The word litmus comes from Old Norse litmosi, which means “moss used for dyeing”. The dye was used by the Vikings to dye their clothes blue. The dye actually comes from lichens not mosses. In the 14th century, Arnaldus de Villa Nova, a physician, alchemist, and theologist who wanted to cure mankind, realized that the color of the dye extracted from lichens depended on its acidity and created the litmus test as a test of acidity.
De Villa Nova found that litmus is blue under basic or alkaline conditions and red under acidic conditions.
To prepare the litmus, lichens are ground in a solution of sodium carbonate and ammonia. As the solution ages, it changes from red to purple to blue. This takes about four weeks. Then the solution is dried and ground into a powder. The powder is then treated with alcohol to extract orcein, a red dye that remains red independent of the acidity of the environment. This procedure results in a pure blue litmus.
The red-blue litmus test can also be used at Cornell University to test one’s commitment to Diversity, Equity, and Inclusion. Conveniently, for this litmus test, there is no need to collect lichens from nature, solubilize the litmus with sodium carbonate and ammonia over weeks, dry the litmus, and extract the powder with alcohol to remove the orcein. One only needs to invite job applicants to submit a Diversity, Equity, and Inclusion statement.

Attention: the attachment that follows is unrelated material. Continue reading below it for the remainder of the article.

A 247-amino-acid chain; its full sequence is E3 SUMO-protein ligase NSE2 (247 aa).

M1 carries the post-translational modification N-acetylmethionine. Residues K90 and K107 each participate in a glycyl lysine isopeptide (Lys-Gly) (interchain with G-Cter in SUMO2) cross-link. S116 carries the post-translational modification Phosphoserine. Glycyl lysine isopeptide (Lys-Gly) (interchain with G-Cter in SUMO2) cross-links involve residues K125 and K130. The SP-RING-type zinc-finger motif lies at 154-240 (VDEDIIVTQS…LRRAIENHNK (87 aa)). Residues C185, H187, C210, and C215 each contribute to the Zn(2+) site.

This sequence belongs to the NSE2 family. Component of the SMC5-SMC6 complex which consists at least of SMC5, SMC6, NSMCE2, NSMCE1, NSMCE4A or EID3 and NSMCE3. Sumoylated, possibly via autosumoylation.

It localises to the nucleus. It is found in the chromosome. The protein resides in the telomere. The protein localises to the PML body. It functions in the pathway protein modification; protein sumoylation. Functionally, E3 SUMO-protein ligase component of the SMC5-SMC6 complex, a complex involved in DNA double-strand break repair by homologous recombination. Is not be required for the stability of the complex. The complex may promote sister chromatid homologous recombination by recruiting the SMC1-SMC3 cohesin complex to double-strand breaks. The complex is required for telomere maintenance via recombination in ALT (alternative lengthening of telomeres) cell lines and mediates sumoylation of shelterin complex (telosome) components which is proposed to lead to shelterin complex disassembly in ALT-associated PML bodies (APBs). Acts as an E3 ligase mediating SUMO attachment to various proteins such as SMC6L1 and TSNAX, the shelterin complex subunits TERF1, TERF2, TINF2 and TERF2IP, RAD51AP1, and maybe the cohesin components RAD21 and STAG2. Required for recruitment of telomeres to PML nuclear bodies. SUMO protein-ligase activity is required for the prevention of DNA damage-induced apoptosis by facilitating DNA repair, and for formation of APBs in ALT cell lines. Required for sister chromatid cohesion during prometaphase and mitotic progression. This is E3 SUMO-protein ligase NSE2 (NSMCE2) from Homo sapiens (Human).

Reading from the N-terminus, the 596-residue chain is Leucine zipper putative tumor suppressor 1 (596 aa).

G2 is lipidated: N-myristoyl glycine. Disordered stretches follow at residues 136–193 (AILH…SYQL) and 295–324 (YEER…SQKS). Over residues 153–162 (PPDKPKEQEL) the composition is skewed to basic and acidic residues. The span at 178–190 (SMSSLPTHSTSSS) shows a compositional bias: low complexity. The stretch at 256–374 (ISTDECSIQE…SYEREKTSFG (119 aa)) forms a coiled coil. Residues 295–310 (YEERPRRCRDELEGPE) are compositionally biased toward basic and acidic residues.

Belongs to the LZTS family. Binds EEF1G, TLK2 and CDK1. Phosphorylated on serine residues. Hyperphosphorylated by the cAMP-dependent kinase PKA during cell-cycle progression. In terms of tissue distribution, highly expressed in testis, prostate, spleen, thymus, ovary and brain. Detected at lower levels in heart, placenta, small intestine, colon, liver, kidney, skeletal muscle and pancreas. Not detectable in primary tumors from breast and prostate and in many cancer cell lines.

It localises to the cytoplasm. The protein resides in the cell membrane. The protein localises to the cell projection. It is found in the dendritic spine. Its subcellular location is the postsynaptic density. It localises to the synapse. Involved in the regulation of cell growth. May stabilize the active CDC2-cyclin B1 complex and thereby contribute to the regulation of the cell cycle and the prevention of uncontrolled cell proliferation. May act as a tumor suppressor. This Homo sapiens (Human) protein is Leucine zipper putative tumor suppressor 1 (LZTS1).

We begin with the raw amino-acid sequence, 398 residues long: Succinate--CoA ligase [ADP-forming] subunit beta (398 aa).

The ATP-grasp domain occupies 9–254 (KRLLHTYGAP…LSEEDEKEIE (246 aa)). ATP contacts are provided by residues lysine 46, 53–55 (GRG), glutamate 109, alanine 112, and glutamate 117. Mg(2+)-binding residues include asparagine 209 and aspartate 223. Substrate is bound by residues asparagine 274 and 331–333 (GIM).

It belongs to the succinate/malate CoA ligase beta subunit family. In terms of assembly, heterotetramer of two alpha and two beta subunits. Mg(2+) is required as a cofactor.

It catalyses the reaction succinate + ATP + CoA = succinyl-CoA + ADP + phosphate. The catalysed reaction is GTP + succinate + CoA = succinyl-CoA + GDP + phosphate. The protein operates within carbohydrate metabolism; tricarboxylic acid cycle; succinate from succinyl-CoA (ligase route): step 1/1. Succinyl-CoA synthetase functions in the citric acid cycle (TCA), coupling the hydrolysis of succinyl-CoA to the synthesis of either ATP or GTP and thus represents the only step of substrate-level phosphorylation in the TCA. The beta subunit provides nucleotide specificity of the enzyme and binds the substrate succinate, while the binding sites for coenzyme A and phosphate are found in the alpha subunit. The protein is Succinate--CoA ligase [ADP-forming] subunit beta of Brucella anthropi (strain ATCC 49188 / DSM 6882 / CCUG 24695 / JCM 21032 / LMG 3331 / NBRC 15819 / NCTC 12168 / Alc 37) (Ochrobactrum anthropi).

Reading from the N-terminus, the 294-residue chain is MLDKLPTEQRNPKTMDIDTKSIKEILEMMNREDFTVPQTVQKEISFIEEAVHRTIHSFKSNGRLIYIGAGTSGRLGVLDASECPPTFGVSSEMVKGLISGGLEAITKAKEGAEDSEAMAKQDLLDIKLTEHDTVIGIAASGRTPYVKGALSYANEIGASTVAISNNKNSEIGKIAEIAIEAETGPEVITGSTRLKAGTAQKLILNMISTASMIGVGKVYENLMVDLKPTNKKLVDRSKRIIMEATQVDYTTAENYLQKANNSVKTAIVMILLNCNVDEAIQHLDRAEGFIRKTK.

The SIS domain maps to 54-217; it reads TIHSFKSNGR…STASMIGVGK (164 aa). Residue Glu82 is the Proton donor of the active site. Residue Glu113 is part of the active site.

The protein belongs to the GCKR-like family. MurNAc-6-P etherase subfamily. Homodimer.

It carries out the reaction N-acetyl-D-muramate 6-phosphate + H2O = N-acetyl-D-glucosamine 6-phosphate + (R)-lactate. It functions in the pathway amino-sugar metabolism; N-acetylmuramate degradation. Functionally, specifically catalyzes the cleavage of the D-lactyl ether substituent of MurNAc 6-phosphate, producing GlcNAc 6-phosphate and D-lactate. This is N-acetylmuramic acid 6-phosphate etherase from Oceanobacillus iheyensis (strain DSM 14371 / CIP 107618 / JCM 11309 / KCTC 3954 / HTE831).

Applicants for a tenure track and tenured faculty positions as well as librarians and archivists are invited to submit a Statement of Contribution to Diversity, Equity and Inclusion. The statement gives candidates an opportunity to describe how they currently or potentially promote diversity, equity and inclusion through their teaching, research and service and how they would continue this work at Cornell.
The rubric used to test strong versus weak Diversity, Equity, and Inclusion statements is a great way of ensuring that we at Cornell University remain pure blue.